The Flash presents a new start to the DC cinematic universe


Warner Brothers

The Flash Movie Poster

Josh Sonnenberg '25, Graphics Editor

Cinema in the late 2000s were marked by the birth of the Marvel Cinematic Universe, and a consistent flow of “good” superhero movies, a break from the frequently mediocre or downright bad superhero movies of the 80s and 90s, (with few exceptions).
The other main superhero universe, DC, followed suit with Marvel in 2013. They released Man of Steel, marking the birth of their new world of movies. The film received moderate reviews, but future and increasingly disconnected movies were critically panned, and failures at the box office. After Marvel’s Avengers Endgame, (a finale to Marvel’s 14 year long saga of movies), Marvel Studios is facing a similar problem as DC, with their most recent “phase” of movies and TV shows receiving poor reviews. This creates an opening for DC to claim a #1 spot as “superhero movie champion”, and The Flash aims to take that spot.
Based loosely off of the Flashpoint Paradox comic series, Barry Allen (The Flash) gets involved with multiverse shenanigans as he learns that if he runs fast enough, he can travel back in time. Barry goes back in time to prevent the death of his mother, Nora, and changes his entire universe. With the invasion of Zod, (the big bad from Man of Steel), and the loss of his powers in the new alternate timeline, Barry goes through unconventional means to unite this new Earth’s mightiest heroes, and correct his mistakes.
The movie falls for “fanservice” and random cameos of old, beloved characters, but The Flash is filled with passion and heart. Quippy one-liners land, the stakes feel impactful, the movie has things to say, and the movie serves as a refreshing break from recent superhero movies that make audiences go “meh”. The movie provides an interesting story of multiverse travel, but there are often too many things going on, and it may feel awkward and confusing for more casual audiences. But regardless of the movie itself, it represents more for the DC cinematic universe, and movies in general. The movie serves to “reset” the entire universe in a cataclysmic event similar to the ones seen repeatedly in the comics when things get a bit too wacky and writers run out of ideas.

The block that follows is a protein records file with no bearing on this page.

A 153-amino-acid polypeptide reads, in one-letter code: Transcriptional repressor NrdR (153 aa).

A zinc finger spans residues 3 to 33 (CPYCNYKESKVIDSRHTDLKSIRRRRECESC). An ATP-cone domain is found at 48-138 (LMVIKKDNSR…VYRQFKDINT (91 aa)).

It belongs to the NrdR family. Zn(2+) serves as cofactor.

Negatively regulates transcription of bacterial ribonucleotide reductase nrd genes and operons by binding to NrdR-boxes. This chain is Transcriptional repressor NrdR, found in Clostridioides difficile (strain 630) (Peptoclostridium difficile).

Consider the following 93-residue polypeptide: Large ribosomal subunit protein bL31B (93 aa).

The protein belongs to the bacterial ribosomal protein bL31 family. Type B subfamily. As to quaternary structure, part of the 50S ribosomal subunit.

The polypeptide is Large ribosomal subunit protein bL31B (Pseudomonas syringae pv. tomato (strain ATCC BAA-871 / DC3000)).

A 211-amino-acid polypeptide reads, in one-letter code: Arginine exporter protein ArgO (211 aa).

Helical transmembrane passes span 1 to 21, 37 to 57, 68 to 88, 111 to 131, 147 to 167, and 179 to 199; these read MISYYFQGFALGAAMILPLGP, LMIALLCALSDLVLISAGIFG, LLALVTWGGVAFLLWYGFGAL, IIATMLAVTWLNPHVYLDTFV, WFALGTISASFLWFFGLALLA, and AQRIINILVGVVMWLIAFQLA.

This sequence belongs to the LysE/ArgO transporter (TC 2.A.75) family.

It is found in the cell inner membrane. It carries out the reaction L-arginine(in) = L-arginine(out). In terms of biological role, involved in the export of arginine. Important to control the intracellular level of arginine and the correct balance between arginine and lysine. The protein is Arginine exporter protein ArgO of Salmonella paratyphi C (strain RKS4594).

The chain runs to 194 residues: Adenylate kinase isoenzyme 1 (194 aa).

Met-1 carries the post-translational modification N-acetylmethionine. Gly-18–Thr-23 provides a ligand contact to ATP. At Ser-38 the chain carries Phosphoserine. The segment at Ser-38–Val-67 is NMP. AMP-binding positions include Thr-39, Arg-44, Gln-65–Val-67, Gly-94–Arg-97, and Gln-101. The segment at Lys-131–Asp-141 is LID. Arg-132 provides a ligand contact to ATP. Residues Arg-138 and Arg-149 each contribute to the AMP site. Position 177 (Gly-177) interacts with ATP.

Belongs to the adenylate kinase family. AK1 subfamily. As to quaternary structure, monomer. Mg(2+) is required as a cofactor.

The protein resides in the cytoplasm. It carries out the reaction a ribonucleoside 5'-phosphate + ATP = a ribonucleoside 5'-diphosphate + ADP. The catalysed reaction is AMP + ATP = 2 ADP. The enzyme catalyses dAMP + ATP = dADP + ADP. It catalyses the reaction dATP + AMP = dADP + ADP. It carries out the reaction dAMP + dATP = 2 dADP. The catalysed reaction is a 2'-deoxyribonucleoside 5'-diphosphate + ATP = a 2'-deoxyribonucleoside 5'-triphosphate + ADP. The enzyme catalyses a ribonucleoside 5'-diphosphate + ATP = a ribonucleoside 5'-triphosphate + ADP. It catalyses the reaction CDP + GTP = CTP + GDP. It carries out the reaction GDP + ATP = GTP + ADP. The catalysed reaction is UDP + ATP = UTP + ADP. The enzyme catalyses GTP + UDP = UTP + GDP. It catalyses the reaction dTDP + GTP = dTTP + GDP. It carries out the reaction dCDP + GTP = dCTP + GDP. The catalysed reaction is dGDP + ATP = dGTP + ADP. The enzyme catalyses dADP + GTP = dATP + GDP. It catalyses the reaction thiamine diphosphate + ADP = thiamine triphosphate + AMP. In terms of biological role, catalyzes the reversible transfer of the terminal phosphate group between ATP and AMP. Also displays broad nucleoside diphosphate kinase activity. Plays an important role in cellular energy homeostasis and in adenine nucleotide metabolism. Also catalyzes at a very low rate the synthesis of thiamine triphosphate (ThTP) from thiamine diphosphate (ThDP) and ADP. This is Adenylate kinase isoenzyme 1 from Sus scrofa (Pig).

The new co-ceo of DC, James Gunn, has announced their new lineup of movies the next few years, and the role of The Flash for the rest of the movies, rebranding other disconnected DC movies as “Elseworlds”, much like Star Wars has done with their “Legends” storyline after their Disney buyout. By introducing a multiverse, and alternate timelines allows for flexibility with story, and a way for writers to tell unique stories they want to tell.
The Flash mixes cosmic, otherworldly events with regular, human problems which synergize in a beautiful way. Barry Allen struggles with losing a parent, and seeing the other put in prison, but also sees its hero dealing with super villains who can fly. By mixing the two, The Flash is able to make people go “ hey, he’s just like me”, and serves as a great reset to the future DC lineup of movies.